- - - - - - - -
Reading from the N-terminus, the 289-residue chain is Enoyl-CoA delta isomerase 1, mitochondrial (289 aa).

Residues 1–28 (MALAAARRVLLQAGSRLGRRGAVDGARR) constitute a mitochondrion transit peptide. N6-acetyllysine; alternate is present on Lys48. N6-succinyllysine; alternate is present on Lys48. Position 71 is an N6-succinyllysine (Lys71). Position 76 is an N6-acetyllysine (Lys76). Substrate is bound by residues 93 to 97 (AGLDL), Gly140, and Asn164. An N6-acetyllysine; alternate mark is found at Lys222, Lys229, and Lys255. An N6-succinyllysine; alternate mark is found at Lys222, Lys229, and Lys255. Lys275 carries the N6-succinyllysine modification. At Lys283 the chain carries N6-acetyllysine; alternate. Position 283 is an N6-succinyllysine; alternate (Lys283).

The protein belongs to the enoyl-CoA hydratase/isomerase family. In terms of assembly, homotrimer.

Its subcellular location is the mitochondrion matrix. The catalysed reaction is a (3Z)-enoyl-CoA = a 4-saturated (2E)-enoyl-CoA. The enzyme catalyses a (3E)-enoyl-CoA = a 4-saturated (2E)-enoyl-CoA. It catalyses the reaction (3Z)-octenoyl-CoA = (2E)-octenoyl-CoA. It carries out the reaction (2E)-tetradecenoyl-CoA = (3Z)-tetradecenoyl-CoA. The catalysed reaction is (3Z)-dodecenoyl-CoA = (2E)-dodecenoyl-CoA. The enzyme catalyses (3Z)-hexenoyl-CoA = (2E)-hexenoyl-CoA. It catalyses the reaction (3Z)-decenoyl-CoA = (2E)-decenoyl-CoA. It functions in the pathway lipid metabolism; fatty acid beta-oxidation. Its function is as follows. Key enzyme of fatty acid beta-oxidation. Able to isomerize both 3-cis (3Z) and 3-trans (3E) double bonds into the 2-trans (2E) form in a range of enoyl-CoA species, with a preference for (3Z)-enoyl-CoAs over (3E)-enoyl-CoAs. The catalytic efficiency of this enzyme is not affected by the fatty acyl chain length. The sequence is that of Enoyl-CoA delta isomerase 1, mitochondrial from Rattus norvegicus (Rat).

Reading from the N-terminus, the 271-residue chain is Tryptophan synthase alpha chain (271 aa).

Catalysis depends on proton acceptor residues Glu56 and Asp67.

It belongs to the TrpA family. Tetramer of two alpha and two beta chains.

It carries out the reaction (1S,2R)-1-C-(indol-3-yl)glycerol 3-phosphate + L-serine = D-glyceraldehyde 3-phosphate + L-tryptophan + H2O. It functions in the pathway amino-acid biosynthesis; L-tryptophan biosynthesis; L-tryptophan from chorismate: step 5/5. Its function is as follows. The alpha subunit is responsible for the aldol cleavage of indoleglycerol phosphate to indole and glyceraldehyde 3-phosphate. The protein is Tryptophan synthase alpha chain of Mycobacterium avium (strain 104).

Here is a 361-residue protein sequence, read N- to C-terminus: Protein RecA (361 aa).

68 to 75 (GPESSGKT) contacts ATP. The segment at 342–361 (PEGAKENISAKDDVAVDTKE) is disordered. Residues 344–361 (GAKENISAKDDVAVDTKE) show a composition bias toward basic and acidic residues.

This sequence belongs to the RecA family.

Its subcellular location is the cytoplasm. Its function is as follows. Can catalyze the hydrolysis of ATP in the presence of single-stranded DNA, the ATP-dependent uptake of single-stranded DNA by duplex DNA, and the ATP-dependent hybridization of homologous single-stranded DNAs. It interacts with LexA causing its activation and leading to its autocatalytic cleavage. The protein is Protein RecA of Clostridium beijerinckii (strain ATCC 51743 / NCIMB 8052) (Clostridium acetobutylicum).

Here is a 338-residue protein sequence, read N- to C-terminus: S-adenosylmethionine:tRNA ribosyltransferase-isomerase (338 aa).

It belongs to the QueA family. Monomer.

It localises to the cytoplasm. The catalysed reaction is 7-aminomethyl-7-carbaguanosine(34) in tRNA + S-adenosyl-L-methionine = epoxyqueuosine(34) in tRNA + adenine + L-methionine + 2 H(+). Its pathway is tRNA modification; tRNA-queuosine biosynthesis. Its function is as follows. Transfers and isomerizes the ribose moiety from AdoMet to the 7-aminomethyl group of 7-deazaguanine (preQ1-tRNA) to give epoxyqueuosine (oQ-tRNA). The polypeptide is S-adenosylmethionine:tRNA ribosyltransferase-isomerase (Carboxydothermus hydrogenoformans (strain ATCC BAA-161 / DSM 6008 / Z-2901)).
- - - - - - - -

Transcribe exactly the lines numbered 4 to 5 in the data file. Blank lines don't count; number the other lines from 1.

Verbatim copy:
Its subcellular location is the mitochondrion matrix. The catalysed reaction is a (3Z)-enoyl-CoA = a 4-saturated (2E)-enoyl-CoA. The enzyme catalyses a (3E)-enoyl-CoA = a 4-saturated (2E)-enoyl-CoA. It catalyses the reaction (3Z)-octenoyl-CoA = (2E)-octenoyl-CoA. It carries out the reaction (2E)-tetradecenoyl-CoA = (3Z)-tetradecenoyl-CoA. The catalysed reaction is (3Z)-dodecenoyl-CoA = (2E)-dodecenoyl-CoA. The enzyme catalyses (3Z)-hexenoyl-CoA = (2E)-hexenoyl-CoA. It catalyses the reaction (3Z)-decenoyl-CoA = (2E)-decenoyl-CoA. It functions in the pathway lipid metabolism; fatty acid beta-oxidation. Its function is as follows. Key enzyme of fatty acid beta-oxidation. Able to isomerize both 3-cis (3Z) and 3-trans (3E) double bonds into the 2-trans (2E) form in a range of enoyl-CoA species, with a preference for (3Z)-enoyl-CoAs over (3E)-enoyl-CoAs. The catalytic efficiency of this enzyme is not affected by the fatty acyl chain length. The sequence is that of Enoyl-CoA delta isomerase 1, mitochondrial from Rattus norvegicus (Rat).

Reading from the N-terminus, the 271-residue chain is Tryptophan synthase alpha chain (271 aa).